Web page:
The National Law Enforcement Museum Co-hosts the Washington, DC Premiere of Clint Eastwood’s New Film J. Edgar at the Newseum
|Secretary of Defense Leon E. Panetta, J. Edgar director Clint Eastwood and National Law Enforcement Officers
Memorial Fund Chairman & CEO Craig W. Floyd
Washington, DC — On Tuesday evening, November 8, the National Law Enforcement Museum joined with Warner Bros. Pictures to debut legendary director Clint Eastwood’s biopic, J. Edgar, at the Newseum in Washington, DC. Mr. Eastwood, Honorary Chairman of the National Law Enforcement Museum and the National Law Enforcement Officers Memorial Fund, joined special guests and dignitaries at the red carpet event, to promote J. Edgar, which examines the compelling life of the first FBI Director, J. Edgar Hoover, portrayed by actor Leonardo DiCaprio.
“Law enforcement is a very underrated profession — so many have given so much. The dangers are always there and we’re thankful for the people who keep us safe. Embracing the idea of shooting a film about J. Edgar Hoover was quite an interesting project because he was such an interesting man and there’s always been a lot of discussion around him,” Mr. Eastwood said in his remarks before the premiere of the film.
|J. Edgar Hoover's desk and personal items from the National Law Enforcement Museum's Collection on display at the premiere.|
The National Law Enforcement Museum is the official repository of Mr. Hoover’s collection of personal effects, and select artifacts from the extensive collection were on display during the movie premiere. Guests were given a first-hand glimpse of such items as Director Hoover’s desk and desk accessories; original photographs from his childhood, as well as his years as FBI Director; and handwritten notes from his days as a law student at George Washington University.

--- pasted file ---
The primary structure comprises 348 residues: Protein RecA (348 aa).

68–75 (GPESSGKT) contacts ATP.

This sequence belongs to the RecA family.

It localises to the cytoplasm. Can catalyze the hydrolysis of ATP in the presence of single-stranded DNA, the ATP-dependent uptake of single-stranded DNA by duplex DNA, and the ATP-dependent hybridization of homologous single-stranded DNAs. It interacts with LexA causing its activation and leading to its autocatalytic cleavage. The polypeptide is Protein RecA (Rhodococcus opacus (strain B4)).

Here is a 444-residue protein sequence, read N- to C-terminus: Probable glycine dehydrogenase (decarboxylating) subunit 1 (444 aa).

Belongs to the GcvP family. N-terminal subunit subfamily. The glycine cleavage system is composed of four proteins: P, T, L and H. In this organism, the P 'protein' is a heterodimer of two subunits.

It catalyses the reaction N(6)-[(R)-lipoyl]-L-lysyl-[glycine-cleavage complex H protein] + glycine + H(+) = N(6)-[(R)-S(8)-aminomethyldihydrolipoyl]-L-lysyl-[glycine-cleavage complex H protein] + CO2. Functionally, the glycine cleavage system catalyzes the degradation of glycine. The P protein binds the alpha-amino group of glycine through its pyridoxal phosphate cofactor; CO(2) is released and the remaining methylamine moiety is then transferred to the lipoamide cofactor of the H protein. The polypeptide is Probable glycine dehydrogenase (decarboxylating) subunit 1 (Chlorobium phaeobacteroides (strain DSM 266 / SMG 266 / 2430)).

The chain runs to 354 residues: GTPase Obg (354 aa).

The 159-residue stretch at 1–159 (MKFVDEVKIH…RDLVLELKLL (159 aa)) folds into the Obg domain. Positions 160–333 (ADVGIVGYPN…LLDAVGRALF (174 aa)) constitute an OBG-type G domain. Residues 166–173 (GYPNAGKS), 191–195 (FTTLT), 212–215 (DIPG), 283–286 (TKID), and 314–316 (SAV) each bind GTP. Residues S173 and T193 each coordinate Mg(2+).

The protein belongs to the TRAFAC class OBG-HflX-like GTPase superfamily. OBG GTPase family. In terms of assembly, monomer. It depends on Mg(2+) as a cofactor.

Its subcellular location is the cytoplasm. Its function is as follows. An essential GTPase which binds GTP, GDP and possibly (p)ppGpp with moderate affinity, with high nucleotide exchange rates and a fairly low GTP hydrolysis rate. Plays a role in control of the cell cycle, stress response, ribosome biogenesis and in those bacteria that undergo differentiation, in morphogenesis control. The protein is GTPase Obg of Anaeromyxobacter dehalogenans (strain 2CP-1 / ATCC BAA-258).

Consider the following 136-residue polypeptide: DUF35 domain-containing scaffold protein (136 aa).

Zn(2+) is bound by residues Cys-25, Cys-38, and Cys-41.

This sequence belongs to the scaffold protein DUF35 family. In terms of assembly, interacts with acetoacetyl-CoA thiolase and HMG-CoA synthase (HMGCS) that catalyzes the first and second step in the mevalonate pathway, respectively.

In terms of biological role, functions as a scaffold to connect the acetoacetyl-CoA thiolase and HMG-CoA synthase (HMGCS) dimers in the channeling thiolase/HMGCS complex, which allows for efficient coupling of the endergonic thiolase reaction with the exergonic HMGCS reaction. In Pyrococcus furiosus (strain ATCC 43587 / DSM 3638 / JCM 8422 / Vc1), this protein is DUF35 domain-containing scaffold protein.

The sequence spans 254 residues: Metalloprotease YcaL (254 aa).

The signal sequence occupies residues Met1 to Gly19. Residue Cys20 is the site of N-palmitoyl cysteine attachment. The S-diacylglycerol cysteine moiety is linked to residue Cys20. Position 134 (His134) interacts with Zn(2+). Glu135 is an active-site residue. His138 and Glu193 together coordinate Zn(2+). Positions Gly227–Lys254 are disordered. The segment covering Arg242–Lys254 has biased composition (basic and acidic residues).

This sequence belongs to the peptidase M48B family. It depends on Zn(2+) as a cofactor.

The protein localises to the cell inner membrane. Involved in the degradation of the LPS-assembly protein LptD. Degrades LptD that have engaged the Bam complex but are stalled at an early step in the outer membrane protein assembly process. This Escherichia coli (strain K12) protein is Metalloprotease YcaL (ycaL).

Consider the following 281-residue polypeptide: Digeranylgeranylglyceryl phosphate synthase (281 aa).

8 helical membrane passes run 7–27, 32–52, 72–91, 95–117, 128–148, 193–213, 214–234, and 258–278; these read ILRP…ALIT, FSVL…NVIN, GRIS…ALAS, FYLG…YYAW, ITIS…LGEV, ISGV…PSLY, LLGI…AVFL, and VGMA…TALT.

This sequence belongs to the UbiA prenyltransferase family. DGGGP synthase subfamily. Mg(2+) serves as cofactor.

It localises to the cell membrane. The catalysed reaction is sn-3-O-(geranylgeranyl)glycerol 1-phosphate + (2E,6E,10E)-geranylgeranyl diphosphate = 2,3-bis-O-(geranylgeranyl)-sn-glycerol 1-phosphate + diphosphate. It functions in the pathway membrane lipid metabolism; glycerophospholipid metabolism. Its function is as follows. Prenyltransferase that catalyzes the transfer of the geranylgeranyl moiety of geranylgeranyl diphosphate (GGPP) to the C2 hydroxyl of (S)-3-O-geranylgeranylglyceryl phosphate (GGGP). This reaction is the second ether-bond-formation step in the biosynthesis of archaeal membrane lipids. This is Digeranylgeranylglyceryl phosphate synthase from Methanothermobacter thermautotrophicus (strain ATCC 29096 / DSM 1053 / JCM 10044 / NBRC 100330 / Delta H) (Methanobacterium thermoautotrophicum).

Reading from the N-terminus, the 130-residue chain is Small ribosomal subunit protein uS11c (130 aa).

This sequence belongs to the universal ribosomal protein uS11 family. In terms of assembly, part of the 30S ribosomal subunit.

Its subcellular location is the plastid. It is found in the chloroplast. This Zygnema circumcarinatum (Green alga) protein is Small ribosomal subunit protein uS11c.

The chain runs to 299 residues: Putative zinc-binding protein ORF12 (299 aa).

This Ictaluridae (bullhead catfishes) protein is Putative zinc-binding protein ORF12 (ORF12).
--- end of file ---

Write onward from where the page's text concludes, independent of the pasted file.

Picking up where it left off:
The National Law Enforcement Museum will include the J. Edgar Hoover Research Center, made possible through a generous donation from the J. Edgar Hoover Foundation. The Foundation also donated more than 5,000 items from Director Hoover’s estate, including his office desk, chair and telephone, presentation items, awards, photographs, correspondence, books, recordings of his speeches, and numerous other items that relate to his personal and professional life, including his tenure as director of the FBI from 1924 to 1972.
“Many Americans probably do not know that it was Mr. Hoover who required FBI agents to advise criminal suspects of their constitutional rights prior to arrest —15 years before the Supreme Court required Miranda warnings. He also instituted many other innovations including a centralized fingerprint file, forensics laboratories, a national compilation of crime statistics, and the FBI National Academy to increase effectiveness of state and local law enforcement,” Mr. Floyd stated as he addressed the audience before the film.
The state-of-the-art National Law Enforcement Museum will be located in the Judiciary Square neighborhood in the District of Columbia, adjacent to the existing National Law Enforcement Officers Memorial. Scheduled to open in late 2013, the Museum will tell the story of American law enforcement. The Museum will be a place for visitors of all ages to learn about policing in America.
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About the National Law Enforcement Museum
Authorized by Congress in the year 2000, the 55,000 square-foot National Law Enforcement Museum will be a mostly underground museum, located adjacent to the National Law Enforcement Officers Memorial in Washington, DC's Judiciary Square. The Museum will tell the story of American law enforcement through high-tech, interactive exhibits, collections, research and education. Museum construction has commenced with a projected opening in late 2013. The Museum is an initiative of the National Law Enforcement Officers Memorial Fund, a private non-profit [501(c)(3)] organization established in 1984 and dedicated to honoring the service and sacrifice of America's law enforcement officers and to promoting officer safety. For more information about the National Law Enforcement Museum, visit www.LawEnforcementMuseum.org.
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